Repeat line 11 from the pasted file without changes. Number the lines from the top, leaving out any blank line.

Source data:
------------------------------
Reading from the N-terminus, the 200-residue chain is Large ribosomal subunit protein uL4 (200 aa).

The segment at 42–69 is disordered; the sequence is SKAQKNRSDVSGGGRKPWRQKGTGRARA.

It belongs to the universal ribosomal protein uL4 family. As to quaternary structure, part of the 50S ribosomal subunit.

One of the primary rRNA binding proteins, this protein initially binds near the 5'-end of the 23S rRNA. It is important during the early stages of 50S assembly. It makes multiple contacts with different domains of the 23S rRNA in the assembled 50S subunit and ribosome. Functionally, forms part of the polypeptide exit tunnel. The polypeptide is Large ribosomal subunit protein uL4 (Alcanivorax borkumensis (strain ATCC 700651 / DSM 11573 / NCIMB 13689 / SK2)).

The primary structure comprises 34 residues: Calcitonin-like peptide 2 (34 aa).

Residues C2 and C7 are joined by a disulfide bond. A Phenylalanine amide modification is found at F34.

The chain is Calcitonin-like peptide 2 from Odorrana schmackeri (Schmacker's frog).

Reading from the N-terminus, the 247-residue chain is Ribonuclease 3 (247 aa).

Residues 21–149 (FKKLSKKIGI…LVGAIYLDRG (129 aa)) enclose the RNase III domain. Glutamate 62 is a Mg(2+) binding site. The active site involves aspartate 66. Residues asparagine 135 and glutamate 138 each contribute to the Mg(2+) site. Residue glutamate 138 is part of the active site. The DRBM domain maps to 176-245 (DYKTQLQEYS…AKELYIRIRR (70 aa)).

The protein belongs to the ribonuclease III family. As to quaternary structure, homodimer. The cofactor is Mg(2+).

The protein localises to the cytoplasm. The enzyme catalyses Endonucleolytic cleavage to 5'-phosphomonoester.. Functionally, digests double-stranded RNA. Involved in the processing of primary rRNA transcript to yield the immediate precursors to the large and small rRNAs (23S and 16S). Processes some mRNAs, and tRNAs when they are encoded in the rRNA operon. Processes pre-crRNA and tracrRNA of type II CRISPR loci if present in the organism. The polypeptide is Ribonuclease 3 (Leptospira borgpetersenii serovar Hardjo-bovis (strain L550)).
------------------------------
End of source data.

The protein localises to the cytoplasm. The enzyme catalyses Endonucleolytic cleavage to 5'-phosphomonoester.. Functionally, digests double-stranded RNA. Involved in the processing of primary rRNA transcript to yield the immediate precursors to the large and small rRNAs (23S and 16S). Processes some mRNAs, and tRNAs when they are encoded in the rRNA operon. Processes pre-crRNA and tracrRNA of type II CRISPR loci if present in the organism. The polypeptide is Ribonuclease 3 (Leptospira borgpetersenii serovar Hardjo-bovis (strain L550)).